The effect of this change will be profound; you will get more accomplished and feel a greater sense of pride and satisfaction for completing something valuable and significant.

Brain-Based Strategies for Outsmarting Procrastination

“One of the greatest labor-saving inventions of today is tomorrow”

—Vincent T. Foss

As I sit here trying to write this article, my mind seems to be drifting… and then I realize—like 95% of all North Americans—I am procrastinating. Why? Is it my fault?

After reading an article by Amy Spencer, “The Science Behind Procrastination” from Real Simple, I now know that it’s not entirely my fault, because the brain is wired for procrastination. Two parts of our brain—the pre-fontal cortex and the limbic system—battle each other to either “engage on the task” or “put it off until later.”

The pre-fontal cortex is good at planning, decision-making, strategizing, etc. Unfortunately, it’s the weaker part of the brain, and not automatic. The pleasure-seeking limbic system, on the other hand, is automatic. It’s the more powerful of the two, and wants to give you immediate satisfaction.

Remember when I said it is not entirely our fault that we procrastinate? We are at fault when we do not take steps to “turn off” the procrastinator and “turn on” the frontal cortex. There are a number of things we can choose to do to keep on target.

  • If the task appears to be too complex, break it down into smaller chunks. Accomplishing these chunks will give you a feeling of success and make the other chunks easier to complete.
  • Some people believe you should do the easiest chunk first; others believe you should tackle the most difficult task first. Either way, you will have a feeling of success and accomplishment.
  • If there are too many distractions, find an “out of the way” place where you can concentrate on the task.
  • Are you an early riser who works best in the morning? Or do you do your best work in the afternoon or evening? Take advantage of your natural energy patterns by tackling the projects you find most challenging.  This will help you avoid procrastination.
  • Organize your day around large chunks of time where you can concentrate fully on the task at hand
  • Ask someone to assist you in monitoring your progress and holding you accountable for the completion of the task.

Outsmarting procrastination is just one way to manage your time better. Joe will be discussing more time management strategies in his workshop, “If Only I Had More Time…Then What?” on March 20, 2014, in Buffalo, NY.

CAYSA Training Symposium

Joe is speaking at the annual CAYSA (New York Corrections and Youth Services Association) Training Symposium on Friday, March 14, 2014 in Batavia, New York. His topic will be: “If Only I Had More Time…Then What”?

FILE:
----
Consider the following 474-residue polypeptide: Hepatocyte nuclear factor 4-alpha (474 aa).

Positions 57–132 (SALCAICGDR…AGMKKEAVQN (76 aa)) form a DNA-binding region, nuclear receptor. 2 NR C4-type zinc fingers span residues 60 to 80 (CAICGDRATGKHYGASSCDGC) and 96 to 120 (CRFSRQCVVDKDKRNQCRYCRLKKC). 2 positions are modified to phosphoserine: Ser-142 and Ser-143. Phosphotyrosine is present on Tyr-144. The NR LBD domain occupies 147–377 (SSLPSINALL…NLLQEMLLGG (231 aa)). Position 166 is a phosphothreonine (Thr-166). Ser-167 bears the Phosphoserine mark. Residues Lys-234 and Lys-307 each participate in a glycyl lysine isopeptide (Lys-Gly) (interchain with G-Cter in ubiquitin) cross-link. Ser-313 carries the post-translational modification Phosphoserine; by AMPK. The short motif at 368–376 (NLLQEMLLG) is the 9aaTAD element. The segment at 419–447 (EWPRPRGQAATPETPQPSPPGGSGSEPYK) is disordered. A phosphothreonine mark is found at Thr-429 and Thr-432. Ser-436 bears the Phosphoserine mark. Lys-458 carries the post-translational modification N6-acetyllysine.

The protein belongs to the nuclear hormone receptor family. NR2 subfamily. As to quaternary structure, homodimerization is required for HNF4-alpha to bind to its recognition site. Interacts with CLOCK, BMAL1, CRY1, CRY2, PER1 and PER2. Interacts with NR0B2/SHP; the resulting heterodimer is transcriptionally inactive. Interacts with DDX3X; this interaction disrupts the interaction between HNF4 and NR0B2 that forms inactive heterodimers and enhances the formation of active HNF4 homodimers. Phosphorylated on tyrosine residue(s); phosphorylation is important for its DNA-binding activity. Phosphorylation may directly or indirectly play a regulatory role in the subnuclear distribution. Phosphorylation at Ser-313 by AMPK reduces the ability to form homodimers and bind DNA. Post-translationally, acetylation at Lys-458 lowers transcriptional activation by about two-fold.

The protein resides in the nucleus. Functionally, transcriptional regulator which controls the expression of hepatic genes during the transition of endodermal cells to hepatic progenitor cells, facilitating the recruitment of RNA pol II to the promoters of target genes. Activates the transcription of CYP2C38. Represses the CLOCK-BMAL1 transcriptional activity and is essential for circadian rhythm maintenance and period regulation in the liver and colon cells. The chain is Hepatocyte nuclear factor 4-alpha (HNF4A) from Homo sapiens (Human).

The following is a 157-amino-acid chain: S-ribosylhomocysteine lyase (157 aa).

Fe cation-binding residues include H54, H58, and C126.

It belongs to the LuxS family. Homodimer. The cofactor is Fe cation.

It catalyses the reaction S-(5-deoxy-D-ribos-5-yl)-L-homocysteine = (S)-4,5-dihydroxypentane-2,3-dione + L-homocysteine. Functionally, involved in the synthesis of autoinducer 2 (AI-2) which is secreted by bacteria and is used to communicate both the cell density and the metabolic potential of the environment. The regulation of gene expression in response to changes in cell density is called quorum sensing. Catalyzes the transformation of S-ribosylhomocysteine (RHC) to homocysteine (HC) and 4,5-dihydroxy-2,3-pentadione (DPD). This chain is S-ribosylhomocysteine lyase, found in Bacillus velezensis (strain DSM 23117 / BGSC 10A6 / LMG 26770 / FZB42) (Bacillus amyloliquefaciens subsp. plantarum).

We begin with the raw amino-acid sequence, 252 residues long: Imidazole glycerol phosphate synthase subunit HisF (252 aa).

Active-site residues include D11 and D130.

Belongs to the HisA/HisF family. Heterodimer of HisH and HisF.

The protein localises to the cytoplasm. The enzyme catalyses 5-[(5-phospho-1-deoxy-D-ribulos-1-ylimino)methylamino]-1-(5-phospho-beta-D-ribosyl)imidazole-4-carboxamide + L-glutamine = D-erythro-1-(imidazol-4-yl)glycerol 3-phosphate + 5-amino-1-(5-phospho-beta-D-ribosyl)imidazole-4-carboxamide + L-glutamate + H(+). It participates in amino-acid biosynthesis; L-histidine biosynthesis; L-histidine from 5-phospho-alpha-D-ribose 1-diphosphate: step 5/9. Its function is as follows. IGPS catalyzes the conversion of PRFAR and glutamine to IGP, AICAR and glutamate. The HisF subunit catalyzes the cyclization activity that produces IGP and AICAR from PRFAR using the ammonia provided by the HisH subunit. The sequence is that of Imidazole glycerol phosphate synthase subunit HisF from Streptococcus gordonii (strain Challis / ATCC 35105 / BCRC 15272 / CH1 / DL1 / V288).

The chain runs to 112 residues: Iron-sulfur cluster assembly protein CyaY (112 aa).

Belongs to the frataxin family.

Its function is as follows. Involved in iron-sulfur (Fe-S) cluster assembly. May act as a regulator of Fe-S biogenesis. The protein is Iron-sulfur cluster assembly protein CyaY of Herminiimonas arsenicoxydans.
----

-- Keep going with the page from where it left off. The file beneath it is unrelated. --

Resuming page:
Using Lesson Design in Training and Development

I have spent over twenty-five years in some form of education; be it elementary and secondary education, higher education, and now staff and professional development.   Through-out these experiences, I have utilized a lesson planning model developed by Madeline Hunter who taught at the School of Education, UCLA.  Hunter’s model, often referred to as Instructional Theory into Practice or Lesson Design, has served me extremely well no matter on what level of education and training I have used it.  I am going to first provide an overview of this model and then, in future blogs posts, describe each aspect of the Lesson Design in hopes that you will find this model equally relevant for your training and development needs.

Before I can begin considering how to design my training experience, I must first answer the following two questions:

  1. What do I want the learner to know and be able to do?
  2. How will I know that the learner knows and is able to do it?

Planning the training event using Lesson Design:

Learning Objectives: What objectives must be met in order to declare this learning event a success?

Anticipatory Set:  How do I engage the trainees by creating an organizing framework for the ideas, principles and information that is to follow?

Input and Modeling:  For each objective, how do I provide the main concepts and skills needed to enable the trainees to learn the information and be able to do it?  How do I model the concepts and ideas?

Checking For Understanding:  For each objective, how do I determine whether the participants understand the concepts and skills presented before moving on to the next objective?

Guided Practice:  How do I provide the learner the opportunity to practice, under my direct supervision, all of the concepts and skills presented, to ensure the learners understand the skills and concepts and are able to “practice them” after the training experience has ended?

Closure:  What do I do to provide a final summary of the content and skills learned during the training activity?

Independent Practice: How do I determine whether the learners are successfully practicing the new learning on the job?

For more information about applying Lesson Design principles to your training, email us.

Hudson-Mohawk ASTD Conference, April 10, 2012

I am proud to announce that I have been selected to present at the Hudson-Mohawk ASTD 17th Annual Workplace Learning and Performance Conference on Tuesday April 10, 2012 at the Albany Marriot, Albany New York.  My topic is:  Brain Based Training that Improves Retention and Transfer of Learning.  In this session participants will discover important principles about how the brain learns and how these principles can be used to guarantee satisfied audiences, ensure optimal learning and promote transfer of learning.  Many practical, easy to use, yet powerful research based tools, techniques and strategies will be highlighted during the session.  For more information about the conference go to http://www.hudsonmohawkastd.org.